This study is the first to report the kinetic parameters obtained from the fermentation of Gracilaria chilensis carbohydrates by Saccharomyces cerevisiae. The collected data demonstrate the influence of initial substrate concentration on the kinetic parameters under constant oxygen, temperature and pH conditions. The maximum specific growth rate of the yeast is influenced by the initial substrate concentration. High initial carbohydrate concentrations increase the maximum specific growth rate of the yeast. However, the substrate's inhibitory effects are also accelerated, decreasing both cell growth and ethanol production (Yx/s, Yp/s). At lower substrate concentrations, lower Ks values were obtained, indicating better affinity of the yeast to the substrate. Positive effects on cell activity and ethanol production can be observed when the yeast/ substrate ratio reaches values close to 10% of the microorganism cell concentration (Thomas y Ingledew, 1992).


This work was supported by the Chilean National Research Foundation FONDEF D06i1 099 and UTA Mayor Program Research.


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Received: 08/26/2016. Modified: 09/14/2017. Accepted: 09/22/2017.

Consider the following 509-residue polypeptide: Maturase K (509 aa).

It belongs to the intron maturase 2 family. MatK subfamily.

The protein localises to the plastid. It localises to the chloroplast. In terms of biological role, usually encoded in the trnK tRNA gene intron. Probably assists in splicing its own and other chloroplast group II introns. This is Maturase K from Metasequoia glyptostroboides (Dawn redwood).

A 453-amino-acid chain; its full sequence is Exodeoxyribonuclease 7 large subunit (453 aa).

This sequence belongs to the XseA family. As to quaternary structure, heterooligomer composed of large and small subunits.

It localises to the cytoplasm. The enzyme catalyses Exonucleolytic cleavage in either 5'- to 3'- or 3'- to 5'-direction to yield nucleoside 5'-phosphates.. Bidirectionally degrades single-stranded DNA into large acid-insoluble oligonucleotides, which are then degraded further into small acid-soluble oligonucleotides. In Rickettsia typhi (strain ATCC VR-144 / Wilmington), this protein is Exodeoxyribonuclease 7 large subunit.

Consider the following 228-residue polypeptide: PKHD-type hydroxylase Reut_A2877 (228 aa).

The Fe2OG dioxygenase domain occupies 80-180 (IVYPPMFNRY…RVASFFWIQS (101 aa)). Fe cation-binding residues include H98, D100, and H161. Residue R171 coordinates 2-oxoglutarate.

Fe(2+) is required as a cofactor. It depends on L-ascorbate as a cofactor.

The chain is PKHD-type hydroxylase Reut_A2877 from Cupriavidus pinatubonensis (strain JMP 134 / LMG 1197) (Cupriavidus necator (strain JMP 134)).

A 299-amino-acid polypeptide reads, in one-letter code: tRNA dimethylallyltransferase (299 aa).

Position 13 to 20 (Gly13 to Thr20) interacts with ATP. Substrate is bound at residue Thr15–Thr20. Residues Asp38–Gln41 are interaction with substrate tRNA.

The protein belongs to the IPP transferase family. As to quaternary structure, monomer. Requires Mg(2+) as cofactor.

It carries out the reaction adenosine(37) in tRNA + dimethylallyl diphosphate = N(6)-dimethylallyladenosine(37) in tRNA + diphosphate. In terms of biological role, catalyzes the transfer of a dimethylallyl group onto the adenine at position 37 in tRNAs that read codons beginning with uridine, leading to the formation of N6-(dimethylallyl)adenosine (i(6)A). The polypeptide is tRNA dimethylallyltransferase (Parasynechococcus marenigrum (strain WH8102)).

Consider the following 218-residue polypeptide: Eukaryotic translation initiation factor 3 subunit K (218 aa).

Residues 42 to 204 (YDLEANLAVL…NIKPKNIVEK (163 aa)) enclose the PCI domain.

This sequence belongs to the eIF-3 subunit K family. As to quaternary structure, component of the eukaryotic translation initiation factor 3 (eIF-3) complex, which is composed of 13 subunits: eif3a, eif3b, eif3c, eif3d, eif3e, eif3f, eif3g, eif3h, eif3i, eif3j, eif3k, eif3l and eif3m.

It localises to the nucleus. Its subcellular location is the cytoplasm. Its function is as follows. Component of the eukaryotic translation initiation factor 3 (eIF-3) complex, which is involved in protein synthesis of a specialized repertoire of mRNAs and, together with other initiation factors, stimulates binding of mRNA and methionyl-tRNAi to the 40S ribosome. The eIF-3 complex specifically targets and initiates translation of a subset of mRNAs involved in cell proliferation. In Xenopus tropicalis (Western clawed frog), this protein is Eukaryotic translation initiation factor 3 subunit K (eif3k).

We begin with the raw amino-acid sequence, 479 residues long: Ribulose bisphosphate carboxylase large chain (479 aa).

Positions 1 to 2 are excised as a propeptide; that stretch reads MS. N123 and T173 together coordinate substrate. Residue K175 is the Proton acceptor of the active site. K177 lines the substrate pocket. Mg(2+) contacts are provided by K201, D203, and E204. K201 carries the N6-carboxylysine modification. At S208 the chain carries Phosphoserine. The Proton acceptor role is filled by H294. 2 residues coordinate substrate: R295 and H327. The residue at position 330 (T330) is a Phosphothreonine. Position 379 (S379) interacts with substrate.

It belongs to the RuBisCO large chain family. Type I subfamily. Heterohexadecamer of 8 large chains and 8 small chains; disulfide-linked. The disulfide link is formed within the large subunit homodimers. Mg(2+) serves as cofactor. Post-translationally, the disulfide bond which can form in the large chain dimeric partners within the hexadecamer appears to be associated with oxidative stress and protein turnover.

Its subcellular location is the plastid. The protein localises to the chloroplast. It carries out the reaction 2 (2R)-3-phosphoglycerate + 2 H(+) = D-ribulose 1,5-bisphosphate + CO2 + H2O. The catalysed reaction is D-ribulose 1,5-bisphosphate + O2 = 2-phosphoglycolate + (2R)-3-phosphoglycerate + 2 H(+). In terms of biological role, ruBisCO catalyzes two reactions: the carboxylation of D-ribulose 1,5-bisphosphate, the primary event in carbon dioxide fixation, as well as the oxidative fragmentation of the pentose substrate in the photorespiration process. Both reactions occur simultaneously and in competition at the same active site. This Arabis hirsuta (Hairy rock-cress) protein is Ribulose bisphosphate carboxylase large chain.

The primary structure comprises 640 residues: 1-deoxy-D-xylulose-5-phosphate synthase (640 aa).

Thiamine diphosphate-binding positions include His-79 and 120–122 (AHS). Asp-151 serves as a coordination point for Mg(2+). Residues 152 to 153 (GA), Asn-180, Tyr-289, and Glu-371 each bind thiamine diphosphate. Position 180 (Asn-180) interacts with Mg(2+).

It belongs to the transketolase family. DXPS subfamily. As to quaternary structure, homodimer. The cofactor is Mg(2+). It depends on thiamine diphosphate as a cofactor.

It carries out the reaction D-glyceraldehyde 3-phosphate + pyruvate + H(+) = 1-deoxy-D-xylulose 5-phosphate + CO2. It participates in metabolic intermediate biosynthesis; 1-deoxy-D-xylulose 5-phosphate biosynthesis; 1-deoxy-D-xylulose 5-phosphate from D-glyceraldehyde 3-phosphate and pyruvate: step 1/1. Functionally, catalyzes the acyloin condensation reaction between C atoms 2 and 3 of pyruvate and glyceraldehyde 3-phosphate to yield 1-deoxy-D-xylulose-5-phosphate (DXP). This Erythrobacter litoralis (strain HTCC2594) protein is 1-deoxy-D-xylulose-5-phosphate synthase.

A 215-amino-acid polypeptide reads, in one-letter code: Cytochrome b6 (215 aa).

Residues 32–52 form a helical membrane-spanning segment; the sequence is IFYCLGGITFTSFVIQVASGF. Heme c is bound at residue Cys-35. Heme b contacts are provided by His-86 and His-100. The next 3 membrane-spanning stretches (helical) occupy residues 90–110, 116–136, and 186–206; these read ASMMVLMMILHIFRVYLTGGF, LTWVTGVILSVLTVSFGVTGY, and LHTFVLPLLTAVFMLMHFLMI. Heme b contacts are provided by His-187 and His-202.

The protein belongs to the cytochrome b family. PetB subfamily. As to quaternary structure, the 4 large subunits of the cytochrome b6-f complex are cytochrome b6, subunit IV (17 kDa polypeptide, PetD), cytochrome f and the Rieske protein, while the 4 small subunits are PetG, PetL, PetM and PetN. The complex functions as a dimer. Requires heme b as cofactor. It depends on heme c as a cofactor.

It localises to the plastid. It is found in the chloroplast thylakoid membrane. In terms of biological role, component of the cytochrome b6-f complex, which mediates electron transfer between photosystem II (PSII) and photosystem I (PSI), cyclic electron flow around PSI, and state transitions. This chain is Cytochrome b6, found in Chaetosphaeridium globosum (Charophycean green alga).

Carmen Gloria Seguel. Doctor in Chemical Sciences. University of Concepcion, Chile. Professor, Universidad de Tarapaca, Chile. Address: Departamento de Quimica, Facultad de Ciencias, UTA. Avda. General Velasquez 1775. Arica, Chile. e-mail:

Emilio Soto. Chemist, UTA, Chile. Researcher, UTA, Chile.

Jose Rojas Martin. Mechanical Engineer, UTA, Chile. Professor Researcher, INACAP, Universidad Tecnologica de Chile.

Caption: Figure 1. Fermentation process A.

Caption: Figure 2. Fermentation process B.

Caption: Figure 3. Fermentation process C.

Caption: Figure 4. Time courses of specific growth rate of Saccharomyces cerevisiae.
WITH Saccharomyces cerevisiae

Parameters                                            processes

                                                   A       B       C

Initial sugar concentration (g x [l.sup.-1])     40      30      20
Initial yeast biomass concentration               1.7     1.7     1.7
  (g x [l.sup.-1])
Final yeast biomass concentration                11.87   18.01   18.8
  (g x [l.sup.-1])
Ethanol production (g x [l.sup.-1])               2.3     3.8     8.9
Maximum specific growth rate: [[mu].sub.max]      0.47    0.44    0.29
Substrate saturation constant: Ks                15.19    4.55    1.07
  (g x [l.sup.-1])
Biomass yield (Yx/s)                              0.39    0.63    0.90
Product yield (Yp/s)                              0.08    0.15    0.47

[[mu].sub.max]: maximal specific growth rate ([h.sup./1]), Ks:
substrate concentration (g x [l.sup./1]), Yx/s: yield g S. cerevisiae/
g carbohydrate, Yp/s: yield g ethanol/g carbohydrate of G. chilensis.
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Author:Seguel, Carmen Gloria; Soto, Emilio; Martin, Jose Rojas
Date:Oct 1, 2017